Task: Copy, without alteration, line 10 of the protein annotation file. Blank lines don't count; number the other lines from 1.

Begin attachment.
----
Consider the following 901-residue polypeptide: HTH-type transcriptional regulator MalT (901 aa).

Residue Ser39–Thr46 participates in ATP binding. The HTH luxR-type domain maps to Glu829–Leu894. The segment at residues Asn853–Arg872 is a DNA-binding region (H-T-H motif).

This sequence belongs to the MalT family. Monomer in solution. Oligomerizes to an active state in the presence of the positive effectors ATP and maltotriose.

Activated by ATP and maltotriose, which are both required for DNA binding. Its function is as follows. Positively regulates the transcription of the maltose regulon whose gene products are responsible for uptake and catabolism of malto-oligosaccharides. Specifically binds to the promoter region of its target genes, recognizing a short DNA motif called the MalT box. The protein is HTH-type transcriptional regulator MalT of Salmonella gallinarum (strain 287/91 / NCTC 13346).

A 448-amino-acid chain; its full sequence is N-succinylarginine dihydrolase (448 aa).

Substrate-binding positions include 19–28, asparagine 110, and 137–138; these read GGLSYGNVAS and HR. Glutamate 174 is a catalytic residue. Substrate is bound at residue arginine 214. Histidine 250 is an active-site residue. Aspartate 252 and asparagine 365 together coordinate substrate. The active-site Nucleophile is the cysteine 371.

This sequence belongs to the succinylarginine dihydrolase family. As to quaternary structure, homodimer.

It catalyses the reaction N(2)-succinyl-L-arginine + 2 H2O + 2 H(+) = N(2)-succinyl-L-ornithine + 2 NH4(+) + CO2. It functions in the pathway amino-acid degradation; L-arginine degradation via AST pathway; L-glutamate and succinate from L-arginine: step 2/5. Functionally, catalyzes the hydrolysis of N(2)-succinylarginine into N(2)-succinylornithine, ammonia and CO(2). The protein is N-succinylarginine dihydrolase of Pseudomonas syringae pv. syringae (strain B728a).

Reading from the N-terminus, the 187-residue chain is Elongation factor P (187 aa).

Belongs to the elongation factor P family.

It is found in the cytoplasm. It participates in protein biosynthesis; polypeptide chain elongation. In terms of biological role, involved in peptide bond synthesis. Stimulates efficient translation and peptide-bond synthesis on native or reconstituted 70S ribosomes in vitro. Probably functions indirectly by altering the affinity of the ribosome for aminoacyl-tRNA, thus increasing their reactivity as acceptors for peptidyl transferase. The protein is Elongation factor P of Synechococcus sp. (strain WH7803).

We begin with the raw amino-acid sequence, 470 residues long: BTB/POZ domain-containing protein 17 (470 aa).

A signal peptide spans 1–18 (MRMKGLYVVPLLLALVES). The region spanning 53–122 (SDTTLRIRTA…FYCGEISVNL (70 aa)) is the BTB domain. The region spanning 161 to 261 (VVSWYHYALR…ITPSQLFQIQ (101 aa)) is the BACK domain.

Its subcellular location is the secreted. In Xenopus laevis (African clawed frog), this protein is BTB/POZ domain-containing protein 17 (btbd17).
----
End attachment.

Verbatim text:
Belongs to the elongation factor P family.